Molly: Claire’s technique of the Post-It notes and handing them to Derek was really smart. I think that was part of it. I would say turn on Circus Road and she’d be like, “What street?” And I’d be like, “That one that just passed.” [Laughs]

Gold Derby: How much time did you lose missing the turn to the bridge and then driving the wrong way after the Roadblock?
Molly: If you combine two, probably 15 minutes. … I think that was the difference [between first and second]. It did affect it, not just the temporal aspect but the mentality. We were not thinking as as clearly.
Emily: We did continue to make mistakes after that as well. You just didn’t see it.

Gold Derby: What happened?
Molly: When we go the ticket to the auditorium, in my mind, it was a ticket to go into that bar, where there’s a stage and there was a show. So I’m in line waiting to give this guy my ticket and he’s like, “I can’t do anything with this.” Like, oh, my God, we have to go somewhere else. That probably added another three minute.
Emily: Yeah. Should we share about the locked doors? When we got to the memory challenge, there were 15 doors and all of them were locked except one. We each pulled a door that was locked, we were like, “Oh, my God, we’re in the wrong place.” We didn’t think to open every single door, which duh! We ended up going around the building. We were going slow, we weren’t running. We were defeated at that point.
Molly: You were! I wasn’t! [Laughs]

Gold Derby: But it had to feel good when you saw the other two teams were still there.
Molly: Oh, yeah. In my head, I knew we just had to get there because we could do well at the memory challenge and we really did. It was like a bright light seeing them there, thinking, “Yeah, we can still win.”

Gold Derby: Emily, how difficult was the piano task with the pounding and having to do it in the 11-second timeframe?
Emily: Getting it in all in the timeframe was tough. Molly was kind enough to take the side of the keyboard that was more spread out. But we have short legs, so jumping from one key to another was challenging. We had the right keys in the right order.
Molly: Just executing the accuracy of the steps was difficult. They showed me a couple times — I’d hit one key and I’d go a grapevine to the next one whereas Derek and Claire could just step and go. It was a fun challenge. The orchestra up top — it felt very much like “We Are the Champions.” [Laughs]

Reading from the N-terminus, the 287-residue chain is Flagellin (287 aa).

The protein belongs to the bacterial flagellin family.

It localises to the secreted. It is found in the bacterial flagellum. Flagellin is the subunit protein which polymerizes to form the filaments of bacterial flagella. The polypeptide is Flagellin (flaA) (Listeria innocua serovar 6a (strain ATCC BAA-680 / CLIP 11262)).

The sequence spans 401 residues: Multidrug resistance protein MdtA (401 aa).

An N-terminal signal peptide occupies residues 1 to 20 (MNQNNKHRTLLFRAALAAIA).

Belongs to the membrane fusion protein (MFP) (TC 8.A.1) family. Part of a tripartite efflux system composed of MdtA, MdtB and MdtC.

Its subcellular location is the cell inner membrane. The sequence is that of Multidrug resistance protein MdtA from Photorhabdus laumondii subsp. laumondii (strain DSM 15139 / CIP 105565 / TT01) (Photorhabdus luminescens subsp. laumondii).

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Gold Derby: You saw Derek and Claire leave. Did you think you could catch up when you finished?
Emily: Definitely. You just never know.
Molly: Especially when we ripped the clue and it was figure out what building this is and figure out how to get there. Those are opportunities for someone to get tripped up or go to the wrong building. That’s why I was telling her to run, like they can make a mistake and we can get there first.

Gold Derby: I liked when you asked for directions and told that guy, “We can win $1 million” and he was like, “OK.”
Emily: [Laughs] He was like, “But not me.” He was not ready to give us his phone.

Gold Derby: What were some of your favorite memories?
Emily: It’s hard to pick just one. Certainly from a race perspective, all the things we got to do in Iceland were just incredible. That was a magical day. But my favorite memories were not on camera. It was the time we got to spend with each other at the Pit Stops.
Molly: Absolutely. Giggling, playing card games, watching videos, lamenting about how poorly we did on the previous leg. It was all good fun.

Gold Derby: Have you put together another Ducati since Italy?
Emily: No, but I think I need one. [Laughs]
Molly: And a stick shift. I have not put together a Ducati. I have not really put together anything. I just put up a big Christmas tree in the house. My husband celebrates Christmas, so we decorated it. That was interesting because it was 10 feet tall and I’m 5 feet, so did that.

Gold Derby: I love how in the premiere you said your twinergy was off since you’d recently met, but by the premiere you were finishing each other’s sentences.
Molly: That was so weird.
Emily: People kept telling us through the whole [production] that we’d answer questions in the same way. I didn’t even realize it. So it’s really fun to watch it back and see us say “oh, my God” at the same time.
Molly: There were also multiple moments where we’d be running and we’d be in step with one another. It’s so bizarre to see that.

Gold Derby: What else did you learn about each other going through this?
Molly: We learned that we are capable of a lot more than we thought, just watching her overcome challenges and power through her injury. I think if it were me, I’d be like, “Wow, I’m not performing. I’m not doing well.” I’m just cheering her on and I should be that cheerleader for myself.
Emily: I wouldn’t have been able to do it without her. We provided each with the nurturing and the support that we’ve been lacking for one another.
Molly: Didn’t know it was missing until we actually got together.

Gold Derby: What are you up to now? How often to you get to see each other and hang out? You’re coming up on your second anniversary of meeting soon.
Molly: Yeah, March is our second anniversary. We’ve seen each other twice since the race, including yesterday. I got to attend Emily’s brother’s wedding, so that was the first family even that we got to participate in a celebration together. Ideally in the future we’d like to plan holidays. Obviously we won our trip to Sydney, so we’ll do that and maybe travel to Korea in the next year or so.
Emily: Not maybe. Definitely traveling to Korea. [Laughs]
Molly: Well, maybe not next year, but definitely traveling to Korea. We’ve got busy lives and life gets in the way of living sometime, so we really gotta make a commitment to it, even just having a longer, deeper conversation on the telephone every once in a while.